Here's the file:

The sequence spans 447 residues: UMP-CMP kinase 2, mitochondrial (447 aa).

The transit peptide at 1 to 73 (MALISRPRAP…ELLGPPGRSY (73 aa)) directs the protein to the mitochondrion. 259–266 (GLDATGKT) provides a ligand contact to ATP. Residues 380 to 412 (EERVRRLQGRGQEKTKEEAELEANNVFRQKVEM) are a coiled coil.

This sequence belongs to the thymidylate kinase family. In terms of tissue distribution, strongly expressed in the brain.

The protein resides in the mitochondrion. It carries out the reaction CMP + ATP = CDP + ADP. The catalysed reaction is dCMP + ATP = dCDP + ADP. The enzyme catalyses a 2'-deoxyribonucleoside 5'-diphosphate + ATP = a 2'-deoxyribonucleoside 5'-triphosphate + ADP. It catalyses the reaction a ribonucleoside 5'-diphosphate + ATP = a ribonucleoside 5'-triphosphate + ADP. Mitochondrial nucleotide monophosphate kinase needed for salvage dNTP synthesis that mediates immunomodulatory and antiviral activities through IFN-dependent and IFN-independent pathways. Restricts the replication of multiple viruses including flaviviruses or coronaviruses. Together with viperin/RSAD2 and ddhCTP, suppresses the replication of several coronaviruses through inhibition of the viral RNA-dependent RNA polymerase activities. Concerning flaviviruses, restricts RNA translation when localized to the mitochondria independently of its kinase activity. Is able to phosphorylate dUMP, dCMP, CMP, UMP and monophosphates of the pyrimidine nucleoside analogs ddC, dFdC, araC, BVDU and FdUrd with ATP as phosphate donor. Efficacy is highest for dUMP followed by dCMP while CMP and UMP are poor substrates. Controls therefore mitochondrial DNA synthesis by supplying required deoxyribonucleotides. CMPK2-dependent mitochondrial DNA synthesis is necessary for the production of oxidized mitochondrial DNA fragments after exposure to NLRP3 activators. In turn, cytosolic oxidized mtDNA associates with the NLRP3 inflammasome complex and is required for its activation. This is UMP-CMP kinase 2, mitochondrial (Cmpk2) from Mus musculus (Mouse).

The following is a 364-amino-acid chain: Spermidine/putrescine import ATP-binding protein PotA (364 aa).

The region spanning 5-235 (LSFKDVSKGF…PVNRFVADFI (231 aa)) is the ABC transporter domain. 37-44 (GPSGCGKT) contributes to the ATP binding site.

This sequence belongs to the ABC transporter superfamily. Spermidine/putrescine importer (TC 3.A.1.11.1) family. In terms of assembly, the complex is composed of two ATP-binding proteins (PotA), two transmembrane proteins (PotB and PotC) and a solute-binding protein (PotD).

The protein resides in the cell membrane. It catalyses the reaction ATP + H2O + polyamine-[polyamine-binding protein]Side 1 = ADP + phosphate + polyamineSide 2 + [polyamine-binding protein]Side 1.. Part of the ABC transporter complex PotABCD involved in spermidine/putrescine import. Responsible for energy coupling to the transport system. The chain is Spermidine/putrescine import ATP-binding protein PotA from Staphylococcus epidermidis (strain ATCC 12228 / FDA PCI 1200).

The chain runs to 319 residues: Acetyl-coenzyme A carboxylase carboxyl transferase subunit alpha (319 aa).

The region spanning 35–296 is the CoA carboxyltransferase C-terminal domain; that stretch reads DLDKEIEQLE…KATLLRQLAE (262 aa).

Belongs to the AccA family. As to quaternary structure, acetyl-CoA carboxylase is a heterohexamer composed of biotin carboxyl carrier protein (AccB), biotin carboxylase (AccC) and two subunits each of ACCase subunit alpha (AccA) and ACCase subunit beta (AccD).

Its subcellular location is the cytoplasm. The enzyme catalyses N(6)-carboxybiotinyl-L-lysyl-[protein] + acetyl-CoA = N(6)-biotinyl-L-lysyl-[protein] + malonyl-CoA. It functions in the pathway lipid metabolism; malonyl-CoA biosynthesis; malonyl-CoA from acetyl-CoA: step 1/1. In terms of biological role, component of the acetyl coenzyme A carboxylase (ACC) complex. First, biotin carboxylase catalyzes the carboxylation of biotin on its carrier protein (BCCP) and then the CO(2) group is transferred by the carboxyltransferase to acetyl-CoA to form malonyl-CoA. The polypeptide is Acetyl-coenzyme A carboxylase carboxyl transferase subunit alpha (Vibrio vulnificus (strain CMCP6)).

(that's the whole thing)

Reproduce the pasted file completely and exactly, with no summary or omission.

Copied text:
The sequence spans 447 residues: UMP-CMP kinase 2, mitochondrial (447 aa).

The transit peptide at 1 to 73 (MALISRPRAP…ELLGPPGRSY (73 aa)) directs the protein to the mitochondrion. 259–266 (GLDATGKT) provides a ligand contact to ATP. Residues 380 to 412 (EERVRRLQGRGQEKTKEEAELEANNVFRQKVEM) are a coiled coil.

This sequence belongs to the thymidylate kinase family. In terms of tissue distribution, strongly expressed in the brain.

The protein resides in the mitochondrion. It carries out the reaction CMP + ATP = CDP + ADP. The catalysed reaction is dCMP + ATP = dCDP + ADP. The enzyme catalyses a 2'-deoxyribonucleoside 5'-diphosphate + ATP = a 2'-deoxyribonucleoside 5'-triphosphate + ADP. It catalyses the reaction a ribonucleoside 5'-diphosphate + ATP = a ribonucleoside 5'-triphosphate + ADP. Mitochondrial nucleotide monophosphate kinase needed for salvage dNTP synthesis that mediates immunomodulatory and antiviral activities through IFN-dependent and IFN-independent pathways. Restricts the replication of multiple viruses including flaviviruses or coronaviruses. Together with viperin/RSAD2 and ddhCTP, suppresses the replication of several coronaviruses through inhibition of the viral RNA-dependent RNA polymerase activities. Concerning flaviviruses, restricts RNA translation when localized to the mitochondria independently of its kinase activity. Is able to phosphorylate dUMP, dCMP, CMP, UMP and monophosphates of the pyrimidine nucleoside analogs ddC, dFdC, araC, BVDU and FdUrd with ATP as phosphate donor. Efficacy is highest for dUMP followed by dCMP while CMP and UMP are poor substrates. Controls therefore mitochondrial DNA synthesis by supplying required deoxyribonucleotides. CMPK2-dependent mitochondrial DNA synthesis is necessary for the production of oxidized mitochondrial DNA fragments after exposure to NLRP3 activators. In turn, cytosolic oxidized mtDNA associates with the NLRP3 inflammasome complex and is required for its activation. This is UMP-CMP kinase 2, mitochondrial (Cmpk2) from Mus musculus (Mouse).

The following is a 364-amino-acid chain: Spermidine/putrescine import ATP-binding protein PotA (364 aa).

The region spanning 5-235 (LSFKDVSKGF…PVNRFVADFI (231 aa)) is the ABC transporter domain. 37-44 (GPSGCGKT) contributes to the ATP binding site.

This sequence belongs to the ABC transporter superfamily. Spermidine/putrescine importer (TC 3.A.1.11.1) family. In terms of assembly, the complex is composed of two ATP-binding proteins (PotA), two transmembrane proteins (PotB and PotC) and a solute-binding protein (PotD).

The protein resides in the cell membrane. It catalyses the reaction ATP + H2O + polyamine-[polyamine-binding protein]Side 1 = ADP + phosphate + polyamineSide 2 + [polyamine-binding protein]Side 1.. Part of the ABC transporter complex PotABCD involved in spermidine/putrescine import. Responsible for energy coupling to the transport system. The chain is Spermidine/putrescine import ATP-binding protein PotA from Staphylococcus epidermidis (strain ATCC 12228 / FDA PCI 1200).

The chain runs to 319 residues: Acetyl-coenzyme A carboxylase carboxyl transferase subunit alpha (319 aa).

The region spanning 35–296 is the CoA carboxyltransferase C-terminal domain; that stretch reads DLDKEIEQLE…KATLLRQLAE (262 aa).

Belongs to the AccA family. As to quaternary structure, acetyl-CoA carboxylase is a heterohexamer composed of biotin carboxyl carrier protein (AccB), biotin carboxylase (AccC) and two subunits each of ACCase subunit alpha (AccA) and ACCase subunit beta (AccD).

Its subcellular location is the cytoplasm. The enzyme catalyses N(6)-carboxybiotinyl-L-lysyl-[protein] + acetyl-CoA = N(6)-biotinyl-L-lysyl-[protein] + malonyl-CoA. It functions in the pathway lipid metabolism; malonyl-CoA biosynthesis; malonyl-CoA from acetyl-CoA: step 1/1. In terms of biological role, component of the acetyl coenzyme A carboxylase (ACC) complex. First, biotin carboxylase catalyzes the carboxylation of biotin on its carrier protein (BCCP) and then the CO(2) group is transferred by the carboxyltransferase to acetyl-CoA to form malonyl-CoA. The polypeptide is Acetyl-coenzyme A carboxylase carboxyl transferase subunit alpha (Vibrio vulnificus (strain CMCP6)).